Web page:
With regard to counts VII and VIII the evidence is undisputed that after the attack on Officer Wilson the defendant Clark made grossly obscene remarks to Officers Smith and Winner, who were seated in the gymnasium, and directly stated to them, "On second thought, we'll kill you now." These words were accompanied by defendant Clark, with his iron bar in his *370 hand, going toward Smith and Winner. When these words and this conduct of defendant Clark are coupled with the surrounding factsthat is, the beating and stabbing of Officer Wilson occurring before the guards' eyesit is clear that defendant Clark is guilty of conduct which, as charged in count VII, "under the circumstances as he believed them to be, constituted a substantial step in a course of conduct intended to culminate in his commission of the crime of intentionally or knowingly causing serious bodily injury to Jay D. Smith." It is obvious that the only thing that saved Officer Smith from being stabbed or beaten was his escape while defendant Clark and Zalme were occupied in the stabbing and beating of Officer Winner. Defendant was properly charged and convicted pursuant to § 28-201(1)(b) as to counts VII and VIII.

The trial court did not err in overruling defendant's motion to dismiss counts I, II, VII, and VIII, and in submitting those counts to the jury.

The primary thrust of defendant Clark's appeal rests on his allegation that he was deprived of effective counsel because of the court's refusal to appoint different counsel for defendant at defendant's request.

In this connection the record shows the following. On July 2, 1981, James L. Foster, a deputy public defender from the office of the Lancaster County public defender, was appointed by the court to represent defendant Clark. On showing that the public defender had also been appointed to represent John Zalme, a codefendant, the court permitted James L. Foster to withdraw, and on July 22, 1981, appointed Stephen K. Yungblut to represent defendant. On July 29, 1981, in open court, defendant requested Mr. Yungblut to withdraw, apparently for the reason that Mr. Yungblut had been a member of the Lancaster County attorney's office at an earlier time when defendant had been prosecuted for a crime. Defendant's request was granted, and Stanley Cohen was appointed on the same day to represent defendant.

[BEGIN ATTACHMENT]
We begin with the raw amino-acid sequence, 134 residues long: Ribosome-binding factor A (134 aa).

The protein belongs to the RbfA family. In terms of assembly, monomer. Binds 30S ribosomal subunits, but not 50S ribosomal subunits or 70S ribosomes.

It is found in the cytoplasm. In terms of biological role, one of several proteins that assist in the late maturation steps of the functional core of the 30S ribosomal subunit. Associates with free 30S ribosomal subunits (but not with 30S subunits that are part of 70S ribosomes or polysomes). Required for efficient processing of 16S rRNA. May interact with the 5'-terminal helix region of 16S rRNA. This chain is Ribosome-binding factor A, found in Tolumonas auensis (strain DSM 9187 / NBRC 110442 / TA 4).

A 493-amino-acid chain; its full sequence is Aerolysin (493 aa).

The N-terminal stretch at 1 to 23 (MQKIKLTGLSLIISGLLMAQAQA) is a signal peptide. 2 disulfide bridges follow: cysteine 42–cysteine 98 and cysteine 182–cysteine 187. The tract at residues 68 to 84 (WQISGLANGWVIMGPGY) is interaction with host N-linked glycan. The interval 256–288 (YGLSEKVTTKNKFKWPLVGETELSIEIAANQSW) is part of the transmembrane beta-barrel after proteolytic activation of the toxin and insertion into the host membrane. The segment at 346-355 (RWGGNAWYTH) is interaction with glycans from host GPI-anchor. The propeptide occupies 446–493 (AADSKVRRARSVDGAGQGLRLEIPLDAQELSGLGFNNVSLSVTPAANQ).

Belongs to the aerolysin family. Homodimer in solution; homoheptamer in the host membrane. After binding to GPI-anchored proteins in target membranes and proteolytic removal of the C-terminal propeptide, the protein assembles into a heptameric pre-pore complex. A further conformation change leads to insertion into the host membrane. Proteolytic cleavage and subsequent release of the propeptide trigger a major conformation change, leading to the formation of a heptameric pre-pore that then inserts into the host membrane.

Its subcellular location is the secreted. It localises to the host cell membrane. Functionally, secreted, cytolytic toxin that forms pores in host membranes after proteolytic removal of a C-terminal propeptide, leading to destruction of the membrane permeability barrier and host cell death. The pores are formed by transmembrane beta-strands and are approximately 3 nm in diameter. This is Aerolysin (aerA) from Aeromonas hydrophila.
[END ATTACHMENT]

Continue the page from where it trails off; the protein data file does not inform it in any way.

On September 30, 1981, Mr. Cohen filed a motion to withdraw as counsel, for the reason that defendant Clark "no longer desires his services." Hearing was held on this motion on October 7, 1981. Defendant stated to the court, "We just got different views on the case, you know. And we ain't getting along that good.... I feel long as I'm not paying him, you know, long as I'm not paying him, he's court-appointed, that I feel there's conflict right there.... I just feel I'm being discriminated against because I'm a convict, and I ain't got no money.... I told him when I first met him I didn't trust him. I don't trust nobody in the system because I ain't got no money."

The trial court advised defendant that Mr. Cohen was a competent lawyer, and suggested defendant confer with Mr. Cohen to see if they could work things out. The private conference lasted 45 minutes, and defendant then advised the court that he could work with Mr. Cohen, and the motion to withdraw was denied.

On February 1, 1982, defendant appeared again before the court with his court-appointed counsel for hearing on the State's motion to consolidate defendant's trial with the trial of John Zalme. Mr. Cohen advised the court that defendant wanted the two cases tried together, although Mr. Cohen personally opposed the joinder, and that defendant was acting against his attorney's advice. John Zalme and his counsel wanted the cases joined. As stated above, joinder was granted.